Nigeria recently surpassed India to become the country with the highest number of people living in extreme poverty: 87 million. Nigeria is oil-rich and boasts Africa’s fastest growing economy. Yet six of its people fall into extreme poverty every minute.
This is the continent’s paradox: vast natural resources and mineral reserves alongside extreme poverty.
Historically, poverty has been predominantly dealt with as a lack of material resources or an income deprivation issue. Development work has focused on pushing resources to poor communities. Many have criticised the availability of “free money” through international aid, which they say has created a “dependency syndrome”, dishonest procurement and white elephant projects. Aid work has also been accused of fostering paternalism rather than partnership.
Without contextual knowledge, education and adaptation, foreign or imposed practices or resources cause new sets of problems. This is seen again and again across countries that depend on aid. For example, where food poverty was causing under-nutrition in parts of Malawi, financial aid has alleviated it. But that problem is quickly being replaced by diabetes and hypertension – because of a narrow financial solution to a complex problem.
We argue that tackling poverty requires a different focus, rather than just money. It requires partnerships and practices that promote learning, particularly in relation to cultural and self-knowledge. Having communities identify their own problems, then collaborate to find solutions, is also crucial. Money has a role to play in partnerships, but projects shouldn’t default to depending solely on it.
Many of the factors that are blamed for contributing to poverty are not measurable in dollar terms or connected to income. These include people’s lack of choices, restriction of freedom, lack of skills, gender castes and barriers.
Understanding these issues and their complexities require looking at poverty through a sustainability lens. This is a perspective that focuses on ethical and innovative ways to look at and use resources, share knowledge, and build a community to affect positive change.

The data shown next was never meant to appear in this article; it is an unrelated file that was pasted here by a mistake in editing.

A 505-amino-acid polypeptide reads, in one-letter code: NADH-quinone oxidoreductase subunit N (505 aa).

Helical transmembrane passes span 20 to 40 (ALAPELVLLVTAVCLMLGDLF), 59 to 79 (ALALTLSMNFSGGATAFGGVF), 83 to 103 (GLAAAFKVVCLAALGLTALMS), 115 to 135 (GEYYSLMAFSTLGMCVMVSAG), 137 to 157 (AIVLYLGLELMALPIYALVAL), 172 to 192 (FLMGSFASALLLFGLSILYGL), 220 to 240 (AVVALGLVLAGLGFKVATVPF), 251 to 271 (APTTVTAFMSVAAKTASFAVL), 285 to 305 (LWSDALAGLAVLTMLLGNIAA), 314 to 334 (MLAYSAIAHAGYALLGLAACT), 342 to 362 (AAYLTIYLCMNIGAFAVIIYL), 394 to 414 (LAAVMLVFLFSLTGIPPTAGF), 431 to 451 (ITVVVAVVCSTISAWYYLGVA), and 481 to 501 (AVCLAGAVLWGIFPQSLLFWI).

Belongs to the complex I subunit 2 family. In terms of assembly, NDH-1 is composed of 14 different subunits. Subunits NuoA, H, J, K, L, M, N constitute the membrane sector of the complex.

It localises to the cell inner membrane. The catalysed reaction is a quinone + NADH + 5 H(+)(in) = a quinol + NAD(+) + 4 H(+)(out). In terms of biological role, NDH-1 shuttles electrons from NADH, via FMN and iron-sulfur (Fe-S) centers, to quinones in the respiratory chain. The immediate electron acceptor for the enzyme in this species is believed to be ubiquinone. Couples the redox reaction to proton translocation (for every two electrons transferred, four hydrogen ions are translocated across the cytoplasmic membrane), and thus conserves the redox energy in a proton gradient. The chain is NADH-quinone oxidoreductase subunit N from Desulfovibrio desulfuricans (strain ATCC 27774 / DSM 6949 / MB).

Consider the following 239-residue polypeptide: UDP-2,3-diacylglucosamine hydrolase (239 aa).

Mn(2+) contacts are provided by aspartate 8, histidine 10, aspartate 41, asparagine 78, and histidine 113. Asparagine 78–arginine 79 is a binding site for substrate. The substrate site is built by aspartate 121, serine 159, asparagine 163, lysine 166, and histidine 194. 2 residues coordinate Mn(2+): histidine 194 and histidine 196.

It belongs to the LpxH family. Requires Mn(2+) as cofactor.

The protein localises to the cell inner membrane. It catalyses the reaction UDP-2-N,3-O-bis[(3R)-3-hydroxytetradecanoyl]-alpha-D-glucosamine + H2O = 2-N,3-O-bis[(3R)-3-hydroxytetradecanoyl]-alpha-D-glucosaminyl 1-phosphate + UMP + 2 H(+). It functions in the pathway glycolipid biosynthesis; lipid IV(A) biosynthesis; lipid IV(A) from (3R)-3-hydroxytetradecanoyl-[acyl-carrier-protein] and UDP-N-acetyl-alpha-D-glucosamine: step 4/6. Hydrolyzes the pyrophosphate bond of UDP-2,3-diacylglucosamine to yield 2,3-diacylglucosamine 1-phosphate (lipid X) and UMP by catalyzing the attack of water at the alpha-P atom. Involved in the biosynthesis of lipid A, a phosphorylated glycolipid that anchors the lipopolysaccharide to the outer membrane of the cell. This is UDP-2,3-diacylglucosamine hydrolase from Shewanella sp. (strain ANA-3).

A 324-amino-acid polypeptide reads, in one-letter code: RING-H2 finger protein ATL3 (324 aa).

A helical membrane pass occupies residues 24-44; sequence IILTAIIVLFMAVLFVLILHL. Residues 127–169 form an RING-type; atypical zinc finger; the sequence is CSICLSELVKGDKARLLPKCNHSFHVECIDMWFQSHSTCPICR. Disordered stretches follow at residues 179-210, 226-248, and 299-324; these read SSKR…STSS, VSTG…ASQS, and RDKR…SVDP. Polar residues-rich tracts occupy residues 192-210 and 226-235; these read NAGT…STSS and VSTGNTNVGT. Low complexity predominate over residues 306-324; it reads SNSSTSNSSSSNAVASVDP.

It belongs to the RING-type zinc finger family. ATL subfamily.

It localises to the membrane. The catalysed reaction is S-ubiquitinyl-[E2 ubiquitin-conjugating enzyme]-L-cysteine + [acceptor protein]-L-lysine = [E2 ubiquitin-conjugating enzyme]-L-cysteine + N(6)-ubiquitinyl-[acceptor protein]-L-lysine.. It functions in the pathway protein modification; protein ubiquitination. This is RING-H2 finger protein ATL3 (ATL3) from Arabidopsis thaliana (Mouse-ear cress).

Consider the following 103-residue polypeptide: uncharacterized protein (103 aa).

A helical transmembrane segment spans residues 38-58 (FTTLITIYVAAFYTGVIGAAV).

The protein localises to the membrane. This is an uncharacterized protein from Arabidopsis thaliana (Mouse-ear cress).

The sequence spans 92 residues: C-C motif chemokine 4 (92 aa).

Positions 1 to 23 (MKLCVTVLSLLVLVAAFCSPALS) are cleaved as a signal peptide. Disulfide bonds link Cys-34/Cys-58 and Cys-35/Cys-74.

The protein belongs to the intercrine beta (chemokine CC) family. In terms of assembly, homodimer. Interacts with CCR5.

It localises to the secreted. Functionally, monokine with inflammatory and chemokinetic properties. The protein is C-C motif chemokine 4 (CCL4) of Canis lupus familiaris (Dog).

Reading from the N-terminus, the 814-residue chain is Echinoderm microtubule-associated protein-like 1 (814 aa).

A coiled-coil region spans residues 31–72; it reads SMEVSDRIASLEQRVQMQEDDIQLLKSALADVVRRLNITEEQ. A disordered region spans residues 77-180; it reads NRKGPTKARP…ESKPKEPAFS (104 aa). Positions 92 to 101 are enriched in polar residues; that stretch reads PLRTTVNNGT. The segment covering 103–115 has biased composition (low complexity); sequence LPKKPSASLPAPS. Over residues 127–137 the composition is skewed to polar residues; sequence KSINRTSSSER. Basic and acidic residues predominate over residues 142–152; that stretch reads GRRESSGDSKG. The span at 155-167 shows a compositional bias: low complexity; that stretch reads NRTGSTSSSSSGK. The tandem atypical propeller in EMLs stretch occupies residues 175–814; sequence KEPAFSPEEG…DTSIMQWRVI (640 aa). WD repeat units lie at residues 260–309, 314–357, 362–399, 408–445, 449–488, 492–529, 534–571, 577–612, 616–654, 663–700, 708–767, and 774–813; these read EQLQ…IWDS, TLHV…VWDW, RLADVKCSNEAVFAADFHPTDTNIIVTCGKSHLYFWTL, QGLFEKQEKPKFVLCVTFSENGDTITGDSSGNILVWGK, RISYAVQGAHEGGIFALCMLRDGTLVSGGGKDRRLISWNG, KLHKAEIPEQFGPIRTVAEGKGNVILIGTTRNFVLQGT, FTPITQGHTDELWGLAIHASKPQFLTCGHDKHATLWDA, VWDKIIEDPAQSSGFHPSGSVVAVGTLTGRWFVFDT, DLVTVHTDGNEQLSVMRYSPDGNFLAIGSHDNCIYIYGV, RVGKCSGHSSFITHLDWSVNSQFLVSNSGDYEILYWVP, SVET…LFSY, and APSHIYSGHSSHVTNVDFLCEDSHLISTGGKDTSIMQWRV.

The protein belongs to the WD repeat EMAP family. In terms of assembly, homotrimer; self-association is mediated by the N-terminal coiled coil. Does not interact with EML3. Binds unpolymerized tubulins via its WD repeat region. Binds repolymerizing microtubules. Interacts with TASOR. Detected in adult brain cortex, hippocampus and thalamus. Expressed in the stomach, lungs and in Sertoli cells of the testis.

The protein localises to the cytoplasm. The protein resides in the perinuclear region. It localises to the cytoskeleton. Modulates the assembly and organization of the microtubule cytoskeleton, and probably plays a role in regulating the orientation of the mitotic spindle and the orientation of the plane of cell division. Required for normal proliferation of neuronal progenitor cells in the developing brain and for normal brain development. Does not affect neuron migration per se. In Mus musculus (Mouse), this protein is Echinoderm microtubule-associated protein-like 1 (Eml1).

Our work with the Sustainable Futures in Africa Network has shown the importance of this lens. We’re an interdisciplinary collective of researchers, educators, and communities of practice that aims to build understanding, research, and practice in socio-ecological sustainability (which recognizes the interconnection between social and ecological systems) in Africa.
We work from the understanding that because poverty is multifaceted, solutions to alleviate it must be multifaceted, too.
A number of the community projects we work with are engaged in poverty reduction practices but don’t focus solely on generating income. These projects are driven by communities on their own with existing resources; they rely on their own abilities and efforts that are not externally funded.
One example is ECOaction, which works in a slum community on the outskirts of Kampala in Uganda. Residents largely rely on collecting and selling discarded plastic bottles collected from across the city for small amounts of money.
With no resource other than time and vision, residents have built a community hall from recycled water bottles and an urban garden that grows food for residents and a chicken farm. Colorful murals and sculpture can be found around every corner.
In Botswana, the Sustainable Futures in Africa team is working with a community in Mmadinare to develop a project that will protect their farmland from wild elephants. This will not rely on or generate, external funding. But it will protect the farmers’ and the wild animals’ interests.
There are other ways to build strong sustainable communities without external financial resources. In Taba Padang, a village in Indonesia, sustainable community forestry is helping improve human well-being. There’s also Boomu African Village in Uganda, where a women’s group participates in eco-tourism and invests back into the community. They have built a nursery school and trained other residents in their village to get involved in eco-tourism.
Other self-reliance projects centre on health. For example in Lesotho, volunteers participate in community home-based health care and fill the gap in the community health care chain.